Although it has been around for many years – especially for the old ones who “shared” media files –, the format is safer because it doesn’t need an intermediary, such as a server. See below, what is P2P or Peer-to-peer and understand how this form of network communication is being used today.
Rede P2P or Peer-to-peer
A P2P network connects approximately equivalent computers on an equal basis, without the mediation of a third computer. P2P differs from client/server networks, where many computers connect to a single, larger server that directs communication within the network.
Computers on a peer-to-peer network are typically located physically close to each other and run similar network protocols and software. Before home networks became popular, only small businesses and schools built peer-to-peer networks.
Home P2P networks
Most home computer networks today are peer-to-peer networks. Home users set up their computers in workgroups to allow sharing of files, printers and other resources equally among all devices.
While one computer can act as a file server at any time, other home computers often have the equivalent capacity to handle the responsibilities.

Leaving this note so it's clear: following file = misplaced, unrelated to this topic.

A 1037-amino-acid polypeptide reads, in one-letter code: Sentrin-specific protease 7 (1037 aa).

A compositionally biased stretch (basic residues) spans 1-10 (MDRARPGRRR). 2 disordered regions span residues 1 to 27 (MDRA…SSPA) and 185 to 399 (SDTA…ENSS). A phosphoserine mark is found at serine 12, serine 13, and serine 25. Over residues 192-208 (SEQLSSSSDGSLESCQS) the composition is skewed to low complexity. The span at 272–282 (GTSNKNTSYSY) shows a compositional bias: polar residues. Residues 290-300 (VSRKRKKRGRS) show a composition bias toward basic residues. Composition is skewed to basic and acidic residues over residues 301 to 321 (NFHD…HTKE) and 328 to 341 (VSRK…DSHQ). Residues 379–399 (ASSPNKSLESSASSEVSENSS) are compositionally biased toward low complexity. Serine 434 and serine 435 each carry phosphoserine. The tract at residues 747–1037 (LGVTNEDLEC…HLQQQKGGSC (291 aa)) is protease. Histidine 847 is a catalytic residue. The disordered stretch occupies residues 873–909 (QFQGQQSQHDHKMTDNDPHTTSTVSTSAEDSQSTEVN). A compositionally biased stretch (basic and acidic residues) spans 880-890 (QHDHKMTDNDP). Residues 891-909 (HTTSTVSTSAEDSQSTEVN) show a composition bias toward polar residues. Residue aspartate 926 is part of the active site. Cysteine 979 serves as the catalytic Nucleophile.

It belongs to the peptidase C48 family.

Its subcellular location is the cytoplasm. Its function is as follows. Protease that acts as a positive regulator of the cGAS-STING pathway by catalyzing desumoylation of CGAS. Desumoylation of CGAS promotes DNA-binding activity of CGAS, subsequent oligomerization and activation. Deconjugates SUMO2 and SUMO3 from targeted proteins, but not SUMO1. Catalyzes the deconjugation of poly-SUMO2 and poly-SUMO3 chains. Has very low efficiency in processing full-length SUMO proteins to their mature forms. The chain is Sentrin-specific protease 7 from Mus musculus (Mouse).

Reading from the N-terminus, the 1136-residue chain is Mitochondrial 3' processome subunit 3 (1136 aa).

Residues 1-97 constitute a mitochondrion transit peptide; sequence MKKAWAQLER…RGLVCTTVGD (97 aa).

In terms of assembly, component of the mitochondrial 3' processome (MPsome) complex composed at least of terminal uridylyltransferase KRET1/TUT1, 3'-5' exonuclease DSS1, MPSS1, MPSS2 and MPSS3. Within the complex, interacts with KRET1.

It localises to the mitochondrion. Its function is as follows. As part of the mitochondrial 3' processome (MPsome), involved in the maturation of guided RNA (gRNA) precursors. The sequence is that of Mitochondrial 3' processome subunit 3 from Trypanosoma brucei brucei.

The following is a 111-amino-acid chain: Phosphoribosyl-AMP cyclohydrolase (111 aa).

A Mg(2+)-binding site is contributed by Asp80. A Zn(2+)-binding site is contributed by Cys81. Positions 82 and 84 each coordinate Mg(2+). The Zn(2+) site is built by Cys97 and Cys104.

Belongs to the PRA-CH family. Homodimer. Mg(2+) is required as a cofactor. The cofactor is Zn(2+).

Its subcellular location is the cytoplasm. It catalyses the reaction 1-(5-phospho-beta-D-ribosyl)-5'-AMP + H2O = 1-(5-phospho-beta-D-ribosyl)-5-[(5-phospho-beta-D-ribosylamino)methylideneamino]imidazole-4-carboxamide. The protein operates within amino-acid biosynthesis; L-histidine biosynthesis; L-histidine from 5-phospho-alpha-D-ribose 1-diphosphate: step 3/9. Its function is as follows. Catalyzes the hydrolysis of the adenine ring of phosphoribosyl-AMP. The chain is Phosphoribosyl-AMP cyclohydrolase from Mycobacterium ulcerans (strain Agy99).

Wired and wireless home networks qualify as peer-to-peer environments. A router connects the home network to the Internet, which does not change the way network resources are shared.
When most people hear the term P2P, they think of peer-to-peer file sharing over the Internet. P2P file sharing systems like Napster, Kazaa, eMule, BitTorrent have become the most popular type of internet application in the first decade of this century.
A P2P network implements polling and data transfer protocols on top of the Internet protocol. To access a P2P network, it is necessary to download and install a suitable client application. Some apps only work with a P2P network, while others operate on cross-networks.
P2P network features
In the modern view of peer-to-peer computing, networks span the Internet, not just a home LAN. Easy-to-use software applications allow technology professionals and lay people to participate. The 7 main features are:
- The UI runs outside of a web browser;
- System computers can act as both clients and servers;
- The software is easy to use and well integrated;
- The application includes tools to support users who want to create content or add functionality;
- The application makes connections with other users;
- The app does something new or exciting;
- The software supports cross-network protocols like SOAP or XML-RPC.